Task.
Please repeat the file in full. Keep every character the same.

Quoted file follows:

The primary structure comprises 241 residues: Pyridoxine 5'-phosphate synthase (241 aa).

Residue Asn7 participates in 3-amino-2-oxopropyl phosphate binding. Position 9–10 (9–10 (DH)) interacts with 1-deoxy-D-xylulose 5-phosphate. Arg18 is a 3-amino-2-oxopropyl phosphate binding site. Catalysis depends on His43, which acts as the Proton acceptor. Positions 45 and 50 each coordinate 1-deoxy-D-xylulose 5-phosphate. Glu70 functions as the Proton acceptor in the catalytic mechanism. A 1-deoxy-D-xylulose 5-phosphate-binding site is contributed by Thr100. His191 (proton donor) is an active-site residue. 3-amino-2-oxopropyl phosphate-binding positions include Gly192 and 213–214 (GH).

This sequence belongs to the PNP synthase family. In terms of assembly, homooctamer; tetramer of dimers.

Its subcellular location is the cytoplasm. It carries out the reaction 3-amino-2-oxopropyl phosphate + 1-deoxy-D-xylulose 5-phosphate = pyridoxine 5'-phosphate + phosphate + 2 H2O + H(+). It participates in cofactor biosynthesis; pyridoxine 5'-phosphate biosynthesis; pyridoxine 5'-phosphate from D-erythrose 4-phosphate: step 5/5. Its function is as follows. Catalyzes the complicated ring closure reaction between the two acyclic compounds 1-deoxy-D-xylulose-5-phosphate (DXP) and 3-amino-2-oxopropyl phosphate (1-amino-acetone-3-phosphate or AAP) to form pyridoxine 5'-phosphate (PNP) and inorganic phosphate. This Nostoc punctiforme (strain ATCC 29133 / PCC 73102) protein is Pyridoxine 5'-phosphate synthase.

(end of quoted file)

The primary structure comprises 241 residues: Pyridoxine 5'-phosphate synthase (241 aa).

Residue Asn7 participates in 3-amino-2-oxopropyl phosphate binding. Position 9–10 (9–10 (DH)) interacts with 1-deoxy-D-xylulose 5-phosphate. Arg18 is a 3-amino-2-oxopropyl phosphate binding site. Catalysis depends on His43, which acts as the Proton acceptor. Positions 45 and 50 each coordinate 1-deoxy-D-xylulose 5-phosphate. Glu70 functions as the Proton acceptor in the catalytic mechanism. A 1-deoxy-D-xylulose 5-phosphate-binding site is contributed by Thr100. His191 (proton donor) is an active-site residue. 3-amino-2-oxopropyl phosphate-binding positions include Gly192 and 213–214 (GH).

This sequence belongs to the PNP synthase family. In terms of assembly, homooctamer; tetramer of dimers.

Its subcellular location is the cytoplasm. It carries out the reaction 3-amino-2-oxopropyl phosphate + 1-deoxy-D-xylulose 5-phosphate = pyridoxine 5'-phosphate + phosphate + 2 H2O + H(+). It participates in cofactor biosynthesis; pyridoxine 5'-phosphate biosynthesis; pyridoxine 5'-phosphate from D-erythrose 4-phosphate: step 5/5. Its function is as follows. Catalyzes the complicated ring closure reaction between the two acyclic compounds 1-deoxy-D-xylulose-5-phosphate (DXP) and 3-amino-2-oxopropyl phosphate (1-amino-acetone-3-phosphate or AAP) to form pyridoxine 5'-phosphate (PNP) and inorganic phosphate. This Nostoc punctiforme (strain ATCC 29133 / PCC 73102) protein is Pyridoxine 5'-phosphate synthase.